It's hard to imagine Prince William and Kate Middleton being anything but a fairytale couple. But Royal Family biographer Robert Lacey's new book, Battle of Brothers: William, Harry and the Inside Story of A Family in Tumult (not to mention every season of The Crown) reveals that even royals deal with a lot of the same stresses and challenges that we mere mortals do when navigating family and romantic relationships.
The book, which is being serialised in the Daily Mail before it hits shelves on 15th October, describes brothers Prince William and Prince Harry's romantic journeys, as well as their bond with each other over the years. But what many are really latching onto is the delicious royal drama detailed in the book — from the Duchess of Cambridge's alleged refusal of the Queen's Christmas invitation before her 2011 engagement to William, to a reported rift between the princes when Harry when was photographed in a Nazi costume, to stories of a notorious breakup between William and Kate that happened over the phone. (Taylor Swift would like a word).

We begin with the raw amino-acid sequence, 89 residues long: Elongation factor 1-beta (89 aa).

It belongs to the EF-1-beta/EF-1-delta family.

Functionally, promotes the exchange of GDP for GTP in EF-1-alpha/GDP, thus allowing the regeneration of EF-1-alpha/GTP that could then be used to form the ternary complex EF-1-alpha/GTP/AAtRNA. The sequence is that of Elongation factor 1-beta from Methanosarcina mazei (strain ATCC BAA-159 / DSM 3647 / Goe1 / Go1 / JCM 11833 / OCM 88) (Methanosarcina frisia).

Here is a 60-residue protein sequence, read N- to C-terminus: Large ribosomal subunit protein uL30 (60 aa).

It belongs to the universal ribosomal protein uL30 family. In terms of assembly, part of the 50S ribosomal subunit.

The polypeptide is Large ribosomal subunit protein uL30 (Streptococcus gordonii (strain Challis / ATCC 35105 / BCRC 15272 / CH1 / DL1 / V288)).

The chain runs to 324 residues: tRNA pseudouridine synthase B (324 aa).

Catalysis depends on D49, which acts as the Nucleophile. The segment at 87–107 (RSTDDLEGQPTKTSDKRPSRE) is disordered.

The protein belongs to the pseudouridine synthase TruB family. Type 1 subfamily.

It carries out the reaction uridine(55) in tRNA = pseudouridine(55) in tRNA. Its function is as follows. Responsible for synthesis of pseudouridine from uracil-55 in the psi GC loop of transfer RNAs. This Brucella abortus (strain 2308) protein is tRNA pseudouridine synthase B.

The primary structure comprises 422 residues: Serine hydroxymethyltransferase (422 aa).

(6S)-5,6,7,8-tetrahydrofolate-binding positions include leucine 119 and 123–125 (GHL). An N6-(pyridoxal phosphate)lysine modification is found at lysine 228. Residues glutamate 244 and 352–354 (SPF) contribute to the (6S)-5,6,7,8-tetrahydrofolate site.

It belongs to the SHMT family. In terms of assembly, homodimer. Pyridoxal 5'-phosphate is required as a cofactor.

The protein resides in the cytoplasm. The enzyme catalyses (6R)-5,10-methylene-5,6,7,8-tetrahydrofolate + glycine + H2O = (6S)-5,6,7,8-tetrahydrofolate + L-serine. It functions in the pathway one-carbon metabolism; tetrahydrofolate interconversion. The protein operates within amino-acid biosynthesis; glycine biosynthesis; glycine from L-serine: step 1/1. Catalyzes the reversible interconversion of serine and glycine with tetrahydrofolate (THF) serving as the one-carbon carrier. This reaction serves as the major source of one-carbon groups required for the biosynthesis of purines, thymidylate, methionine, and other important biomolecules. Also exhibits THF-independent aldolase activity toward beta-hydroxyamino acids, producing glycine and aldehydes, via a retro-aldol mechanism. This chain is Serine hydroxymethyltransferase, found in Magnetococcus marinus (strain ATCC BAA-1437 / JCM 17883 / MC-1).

Lacey alleges that on 11th April 2007, when Middleton was an accessory buyer with clothing company Jigsaw, she excused herself from a meeting to take a phone call from her boyfriend, Prince William, who then was described as a "hard-drinking Army officer often spotted at nightclubs." Lacey then claimed she "shut herself in a room for more than an hour while the pair discussed their future" and eventually broke up.
During the few months they were apart, the book claims Prince William "found dating difficult and was turned down by a 'surprising' number women." Thankfully, he missed Middleton and her family enough that they got back together 10 weeks later, and well — nearly a decade of marriage and three children later — the rest seems to have gone pretty well.
It's usually wise to take many of the facts relayed in these kinds of accounts with a grain of salt, but it is a comfort to know that even fairytale romances take hard work. Even Princes can get in their feelings and make the rookie mistake of breaking up with someone at work.